Nearly one in five US employees reports having used cannabis in the past year. As policies and laws regarding cannabis use rapidly change, concerns have arisen over employees' use of cannabis, for both medical and recreational purposes. While extant workplace research has not distinguished between types of cannabis users, other studies have found that medical users are clinically and socio-demographically different from non-medical users. This study utilized a sample of employed National Survey on Drug Use and Health (NSDUH) respondents to examine differences in workplace characteristics and health outcomes among employed medical, recreational, and mixed-use cannabis users. While some differences were initially seen when examining health and work-related outcomes between the groups, several changed after controlling for other important health-related factors. One key difference between the user groups is the higher percentages of medical and mixed-use cannabis users in the construction and mining industries. This study discusses future research needs, as well as practical implications for workers and employers.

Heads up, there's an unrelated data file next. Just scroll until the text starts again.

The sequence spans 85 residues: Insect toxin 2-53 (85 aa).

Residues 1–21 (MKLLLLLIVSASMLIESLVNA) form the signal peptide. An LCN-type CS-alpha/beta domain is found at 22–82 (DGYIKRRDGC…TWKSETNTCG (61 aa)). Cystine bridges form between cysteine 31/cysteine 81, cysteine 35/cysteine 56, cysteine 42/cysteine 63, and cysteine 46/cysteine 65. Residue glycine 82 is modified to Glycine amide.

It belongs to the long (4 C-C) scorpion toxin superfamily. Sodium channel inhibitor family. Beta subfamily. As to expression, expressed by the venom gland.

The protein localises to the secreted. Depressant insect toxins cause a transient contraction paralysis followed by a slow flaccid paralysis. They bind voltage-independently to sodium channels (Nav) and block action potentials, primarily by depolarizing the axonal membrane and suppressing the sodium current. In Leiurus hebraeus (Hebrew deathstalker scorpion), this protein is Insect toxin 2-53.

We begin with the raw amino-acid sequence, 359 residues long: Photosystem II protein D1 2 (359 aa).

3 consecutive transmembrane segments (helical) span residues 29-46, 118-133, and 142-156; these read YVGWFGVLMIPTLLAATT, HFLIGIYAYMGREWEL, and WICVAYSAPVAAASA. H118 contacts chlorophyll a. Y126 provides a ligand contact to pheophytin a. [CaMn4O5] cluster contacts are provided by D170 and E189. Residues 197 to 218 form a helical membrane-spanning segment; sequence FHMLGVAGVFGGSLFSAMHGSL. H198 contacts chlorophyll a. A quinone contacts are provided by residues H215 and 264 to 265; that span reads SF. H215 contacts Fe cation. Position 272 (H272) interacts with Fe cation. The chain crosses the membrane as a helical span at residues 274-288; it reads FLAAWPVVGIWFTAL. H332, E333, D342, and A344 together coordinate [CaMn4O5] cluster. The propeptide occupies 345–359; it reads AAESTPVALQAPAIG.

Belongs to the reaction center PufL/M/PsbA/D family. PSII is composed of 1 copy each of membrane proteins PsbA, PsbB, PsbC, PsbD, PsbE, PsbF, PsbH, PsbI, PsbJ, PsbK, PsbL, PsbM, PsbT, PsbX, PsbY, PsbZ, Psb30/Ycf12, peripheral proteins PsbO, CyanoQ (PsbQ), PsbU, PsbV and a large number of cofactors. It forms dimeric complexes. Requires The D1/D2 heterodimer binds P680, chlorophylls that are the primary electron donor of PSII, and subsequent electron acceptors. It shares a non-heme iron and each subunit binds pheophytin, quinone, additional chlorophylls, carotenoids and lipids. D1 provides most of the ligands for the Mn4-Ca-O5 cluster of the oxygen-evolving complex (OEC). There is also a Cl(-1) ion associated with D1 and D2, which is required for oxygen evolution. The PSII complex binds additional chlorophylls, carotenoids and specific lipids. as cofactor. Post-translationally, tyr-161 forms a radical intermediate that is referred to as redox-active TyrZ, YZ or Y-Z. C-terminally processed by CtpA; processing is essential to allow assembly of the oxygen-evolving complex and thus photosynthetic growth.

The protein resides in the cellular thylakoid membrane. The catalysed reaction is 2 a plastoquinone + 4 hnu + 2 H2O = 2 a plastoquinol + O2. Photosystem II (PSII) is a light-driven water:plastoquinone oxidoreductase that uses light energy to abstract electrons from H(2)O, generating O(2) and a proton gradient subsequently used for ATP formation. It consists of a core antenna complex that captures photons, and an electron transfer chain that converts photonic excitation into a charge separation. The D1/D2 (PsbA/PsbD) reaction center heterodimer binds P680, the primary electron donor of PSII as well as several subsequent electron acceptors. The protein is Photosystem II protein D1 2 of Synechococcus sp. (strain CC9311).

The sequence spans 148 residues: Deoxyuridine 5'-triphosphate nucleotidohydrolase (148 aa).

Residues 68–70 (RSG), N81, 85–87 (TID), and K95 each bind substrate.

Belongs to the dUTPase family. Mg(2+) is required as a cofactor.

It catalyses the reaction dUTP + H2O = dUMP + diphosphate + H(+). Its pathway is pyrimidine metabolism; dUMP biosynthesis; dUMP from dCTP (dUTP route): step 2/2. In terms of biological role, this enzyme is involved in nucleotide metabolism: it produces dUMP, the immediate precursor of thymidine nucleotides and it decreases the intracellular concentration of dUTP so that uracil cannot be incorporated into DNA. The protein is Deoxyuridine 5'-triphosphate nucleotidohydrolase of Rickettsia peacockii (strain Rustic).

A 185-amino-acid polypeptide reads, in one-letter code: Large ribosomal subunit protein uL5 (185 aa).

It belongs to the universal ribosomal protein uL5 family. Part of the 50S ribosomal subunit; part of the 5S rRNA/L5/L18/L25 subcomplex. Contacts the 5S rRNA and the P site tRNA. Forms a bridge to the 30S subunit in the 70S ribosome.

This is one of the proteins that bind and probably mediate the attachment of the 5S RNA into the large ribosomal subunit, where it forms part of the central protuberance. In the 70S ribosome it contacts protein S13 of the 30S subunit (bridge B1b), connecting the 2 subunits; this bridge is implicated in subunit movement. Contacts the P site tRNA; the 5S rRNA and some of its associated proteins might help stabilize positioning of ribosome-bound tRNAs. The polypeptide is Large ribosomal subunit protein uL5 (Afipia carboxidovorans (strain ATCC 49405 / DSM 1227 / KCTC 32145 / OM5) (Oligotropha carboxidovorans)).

Comparing medical and recreational cannabis use among employees
associations with health and work-related outcomes
Rineer, J. R., Duhart Clarke, S., Cluff, L. A., & Peiper, N. C. (2018). Comparing medical and recreational cannabis use among employees: associations with health and work-related outcomes. International Review of Psychiatry, 30(3), 268-276. https://doi.org/10.1080/09540261.2018.1465397